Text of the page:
A Split Decision

Slasher: Season 3 – This 2019 eight episode anthology subtitled Solstice breaks down into a real time murder mystery with neon raves, risque romps, and back alley stabbings. Unloving neighbors won't open the door to help but social media obsessed onlookers video the crime scene – desperate for a like, share, or viral fame a la a modern Rear Window. High schoolers and cafe hipsters mingle where they shouldn't while Muslims, lesbians, hidden homosexuals, and multi-ethnic families live side by side with bigots, racists, and abusers. Hate crimes, homophobia, and mob mentalities lead to lingering pain, personal drama, and love triangles. Who's listening to the banging against the wall or scrolling on for the next guy while in still in bed with the last one? Opportunists of all sexual connections, jerky husbands, and down low secrets aren't fair to anybody and escalate to viral bullying, hate mongering, and threats. Is it karma when those who warned to reap what you sow get what they deserve? Forensic details, mature conversations, and police theories counter everyone playing the victim while lifestyle bloggers claim blackmail recordings are today's journalism. Tacky green wallpaper, pink mood lighting, and dark red blood anchor the downtrodden apartment complex, but excessive angles, visual distortions, warped sounds, and shaky cams detract rather than add scares. Acid in the toilet drownings are better filmed with subtle blurry as the disturbing violence increases with personal dissections and no empathy. Although each episode focuses on one neighbor's perspective, there are a lot of people coming and going amid the red herrings and school pranksters, and it's tough to care about so many nasty, easily forgotten people. Why are only one pair of detectives on this if three people are dead, two are missing, and two more have been attacked all in the same complex connected to a previous murder? We meet people for them to die, which, while not unexpected, isn't fulfilling either. Great strides with asexual topics happen too late, taking a backseat to numbing snuff entertainment and desensitizing violent media. Bathtub suicide attempts and drilling into skulls are just gore, and disappointingly, the killer is called 'Druid' because of the solstice date – there are no cult or ritual aspects. I pegged the murderer by the third episode, as it's obvious the deaths and clean ups are too elaborate for the onscreen hours, and everything sags in the middle once the police are made dumb. Though better than the Terrible Year Two, this goes on too long with torture porn delays and dream fake outs when it should have been a four part limited event. People wonder if they are cursed because death and consequences follow them, but the character drama and introspective taut are dropped for excessive splatter, slow motion rage, and body parts in the boiler room. Killer close calls suddenly happen to create suspense, and neighbors come together too late thanks to contrivances as the unraveling second half runs out of steam.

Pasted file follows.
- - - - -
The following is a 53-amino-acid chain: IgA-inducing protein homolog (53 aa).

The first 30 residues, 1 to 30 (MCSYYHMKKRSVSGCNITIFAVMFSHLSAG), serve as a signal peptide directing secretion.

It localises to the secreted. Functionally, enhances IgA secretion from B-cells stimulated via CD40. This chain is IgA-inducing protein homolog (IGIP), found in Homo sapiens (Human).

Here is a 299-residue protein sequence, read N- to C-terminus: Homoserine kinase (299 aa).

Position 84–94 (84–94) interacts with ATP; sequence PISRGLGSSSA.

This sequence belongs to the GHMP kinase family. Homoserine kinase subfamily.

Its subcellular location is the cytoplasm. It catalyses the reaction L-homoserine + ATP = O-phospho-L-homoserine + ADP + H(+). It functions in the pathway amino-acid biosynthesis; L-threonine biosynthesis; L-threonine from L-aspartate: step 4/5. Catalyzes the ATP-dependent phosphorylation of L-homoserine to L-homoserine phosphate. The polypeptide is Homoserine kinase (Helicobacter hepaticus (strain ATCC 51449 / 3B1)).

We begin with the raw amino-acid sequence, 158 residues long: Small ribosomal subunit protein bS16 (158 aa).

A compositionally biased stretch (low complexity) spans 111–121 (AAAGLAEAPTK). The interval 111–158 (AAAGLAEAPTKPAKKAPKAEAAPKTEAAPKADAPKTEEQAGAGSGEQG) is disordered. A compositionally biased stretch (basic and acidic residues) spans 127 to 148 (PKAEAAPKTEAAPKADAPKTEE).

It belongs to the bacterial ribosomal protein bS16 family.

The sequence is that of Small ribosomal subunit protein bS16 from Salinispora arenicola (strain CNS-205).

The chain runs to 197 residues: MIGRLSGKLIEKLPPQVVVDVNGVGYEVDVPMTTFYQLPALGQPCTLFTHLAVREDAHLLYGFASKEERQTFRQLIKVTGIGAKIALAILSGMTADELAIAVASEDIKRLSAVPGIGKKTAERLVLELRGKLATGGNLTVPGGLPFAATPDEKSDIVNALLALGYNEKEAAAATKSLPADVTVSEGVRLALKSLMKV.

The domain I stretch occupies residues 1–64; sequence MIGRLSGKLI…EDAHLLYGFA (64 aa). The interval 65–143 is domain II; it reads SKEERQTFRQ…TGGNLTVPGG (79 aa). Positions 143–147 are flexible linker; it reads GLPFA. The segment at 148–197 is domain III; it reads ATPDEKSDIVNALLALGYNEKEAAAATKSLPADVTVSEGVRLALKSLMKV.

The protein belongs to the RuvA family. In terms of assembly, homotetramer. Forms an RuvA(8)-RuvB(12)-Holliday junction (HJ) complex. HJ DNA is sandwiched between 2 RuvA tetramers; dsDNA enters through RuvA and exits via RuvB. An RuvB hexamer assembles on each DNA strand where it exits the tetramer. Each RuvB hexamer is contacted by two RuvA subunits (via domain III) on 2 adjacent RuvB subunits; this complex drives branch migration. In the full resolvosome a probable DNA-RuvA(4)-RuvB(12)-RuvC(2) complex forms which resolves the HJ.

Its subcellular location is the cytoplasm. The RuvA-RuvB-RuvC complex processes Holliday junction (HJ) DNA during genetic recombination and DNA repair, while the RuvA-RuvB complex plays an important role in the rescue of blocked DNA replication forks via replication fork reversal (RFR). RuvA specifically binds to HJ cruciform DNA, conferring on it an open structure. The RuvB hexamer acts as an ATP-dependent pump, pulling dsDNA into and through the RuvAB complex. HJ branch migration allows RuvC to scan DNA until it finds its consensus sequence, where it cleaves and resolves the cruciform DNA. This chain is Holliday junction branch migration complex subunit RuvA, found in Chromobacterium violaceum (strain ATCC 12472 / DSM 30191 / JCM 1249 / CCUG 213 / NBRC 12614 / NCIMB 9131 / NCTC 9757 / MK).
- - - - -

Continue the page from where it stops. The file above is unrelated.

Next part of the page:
Skip It

Age of the Living Dead – This obscure six part 2018 UK/Prime series has a great premise with West Coast humans and East Coast vampires battling it out in a quarantined America. News bulletins and emergency notifications introduce the violence, but abandoned, post-apocalyptic buildings – not to mention the title – immediately suggest zombies rather than vampires. Beyond families fleeing flashbacks used for man pain introductions, we don't see how this division came to be when it would be fascinating to see America struggle in the wake of disaster for ten years without foreign goods or assistance. People train to fight vampires in New Mexico, a lady president has a cool L.A. compound, and pretentious New York vampires wax on mediocrity as they explain how they're tired of policing themselves in exchange for human blood donations. Stilted dialogue compounds the vampire sex or bathing in blood as bright human scenes and purple night time tints make sure we know who is the vampire daughter and rebel human son. It's obvious the writers are unfamiliar with U.S. geography as staff meetings debate nuking everything east of the Mississippi and vampires bemoan the Tupperware blood in favor of taking over the globe. For ten years they had an agreement, so why is all this talk happening now? Why didn't the vampire virus spread? How did the rest of the world contain the nation? Instead of telling us how the premise came to be, laughable performances, hollow music montages, and trite romance contribute to the cliché vampires named Victor. Bad editing can't compensate for the jarring onscreen pace – hectic in your face people and painfully slow vampires – and obnoxious evil glares do little amid leukemia angst and unnecessary traitors. Union Jack flags and Big Ben signify London is calling as the British claim one thing and do another, tossing another wrench at the screen when a U.K. not U.S. setting would have eliminated the awkward locations and bad accents. Angry generals make redundant end of the world claims, but even after skipping the middle episodes, it's still just hot air. These vampires have kids, develop a synthetic blood substitute, and say they've been waiting to be out in the open for centuries yet shootouts, grandstanding speeches, and overhead shots of every locale are more important. The British meddling stateside doesn't get far – although the wife thought dead now turned into a vampire makes our star crossed lovers...undead step siblings? There isn't much horror nor all that much science fiction as vampire councils have board meetings and debating people finally take action over melodramatic villains and vampire boy loves human girl switch-a-roos. Mentions of six hundred years of vampire history fall to the wayside for a “Who's on First?” cure, and ultimately it's all a waste of time. If humans are donating blood to vampires, why not put the cure in the food supply? ¯\_()_/¯



16 January 2020

Brooding Victorians and Moody Costume Dramas



Brooding Victorians and Moody Costume Dramas
by Kristin Battestella